PRYOR, OK —
I'm a huge Thunder fan.
I figured the secret would come out eventually, and the more the Thunder win and the further they go in the playoffs, the more I'll talk about them in this space.
But it's not just because they are an NBA team — the first major sports franchise we've had in the state — but because they are the right team. There are so many storylines that make the Thunder fun to follow.
They are built the right way, with the right players and the right management. They are succeeding on a very high level with very little experience and without the storied tradition of, say, the Lakers or the Celtics.
They do have former players with title rings from both of those teams on their current roster though, because those players (Derek Fisher and Kendrick Perkins) understand the culture and the process behind building a title-caliber team.
The Thunder also have hero-status in the league, not just because of lovable Kevin Durant and fiery sidekick Russell Westbrook, but because they have the one thing that every great hero needs.
In the Lakers/Celtics heyday of the '80s, and the '90s rivalries between Chicago and the rest of the league (Detroit, Indiana and Utah come to mind), there was no "good" or "bad" character in the story. There was just Bird vs. Magic, or Jordan vs. Laws of Physics and Gravity.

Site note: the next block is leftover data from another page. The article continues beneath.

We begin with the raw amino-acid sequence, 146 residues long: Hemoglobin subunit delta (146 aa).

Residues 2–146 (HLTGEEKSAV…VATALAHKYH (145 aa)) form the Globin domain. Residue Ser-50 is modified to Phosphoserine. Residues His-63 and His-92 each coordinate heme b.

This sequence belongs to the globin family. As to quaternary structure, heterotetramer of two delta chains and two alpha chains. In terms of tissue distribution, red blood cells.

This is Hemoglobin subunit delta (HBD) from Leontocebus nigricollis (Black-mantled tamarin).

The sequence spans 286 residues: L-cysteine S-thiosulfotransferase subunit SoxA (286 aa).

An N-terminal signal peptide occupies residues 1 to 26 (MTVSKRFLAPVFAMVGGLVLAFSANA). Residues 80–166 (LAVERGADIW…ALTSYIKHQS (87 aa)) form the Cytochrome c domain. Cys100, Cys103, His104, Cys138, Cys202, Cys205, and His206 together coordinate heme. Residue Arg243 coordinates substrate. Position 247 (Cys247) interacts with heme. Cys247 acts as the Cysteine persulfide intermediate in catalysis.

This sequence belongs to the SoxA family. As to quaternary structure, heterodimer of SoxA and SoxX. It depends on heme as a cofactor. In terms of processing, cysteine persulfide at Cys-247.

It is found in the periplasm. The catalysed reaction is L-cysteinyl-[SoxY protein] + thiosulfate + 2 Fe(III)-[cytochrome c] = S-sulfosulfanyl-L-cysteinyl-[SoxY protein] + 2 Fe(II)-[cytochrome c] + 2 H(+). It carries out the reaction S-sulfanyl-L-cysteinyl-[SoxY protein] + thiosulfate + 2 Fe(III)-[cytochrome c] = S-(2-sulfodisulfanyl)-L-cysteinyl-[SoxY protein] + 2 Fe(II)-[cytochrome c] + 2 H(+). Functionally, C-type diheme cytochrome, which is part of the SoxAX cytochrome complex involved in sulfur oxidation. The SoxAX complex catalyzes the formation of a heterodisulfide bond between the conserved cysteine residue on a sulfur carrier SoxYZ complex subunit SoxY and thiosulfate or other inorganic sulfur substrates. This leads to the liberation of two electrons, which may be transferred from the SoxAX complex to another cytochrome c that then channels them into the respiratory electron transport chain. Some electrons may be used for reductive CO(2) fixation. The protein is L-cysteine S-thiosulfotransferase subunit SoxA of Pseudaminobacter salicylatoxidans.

In Thunder vs. Heat we have clear-cut villains and heroes. We have Kevin Durant vs. LeBron James. We have Russell Westbrook vs. Dwyane Wade. We have wunderkind Thunder General Manager Sam Presti vs. coldhearted Heat GM Pat Riley — who, in my opinion, even looks like a guy who would make you sign away your soul in blood for a a three-year contract.
Riley, who coached the Lakers in the '80s against former Celtic and current Boston GM Danny Ainge, recently told Ainge to "shut the f--- up" via — get this — a statement released through an official Heat spokesman.
So, yeah, we have ourselves a villain.
After what I've told you, it may come as no surprise that my favorite movie — "The Good, the Bad, and the Ugly" — shares many of the same qualities as our current NBA landscape.
I see Kevin Durant as Clint Eastwood (Blondie). He's the quiet guy who always finishes the job, and he takes up an alliance with Tuco (played by Russell Westbrook) against ruthless bounty hunter Angel Eyes (LeBron James).
Angel Eyes and his gang get the better of Blondie and Tuco in the earlier part of the movie (like Miami in last year's Finals) but ultimately, Blondie and Tuco (sort of) win the day.
There's a part in "Good, Bad, Ugly" where Tuco is taking a bath in a ruined town when one of Angel Eyes' gang busts down Tuco's door and lectures Tuco for what seems like an eternity on all the reasons why he is going to kill him.
Tuco, who has been hiding a gun beneath the bubbles, shoots the intruder instead and says simply, "If you're going to shoot, shoot! Don't talk!"
Now is the time for the Thunder to shoot.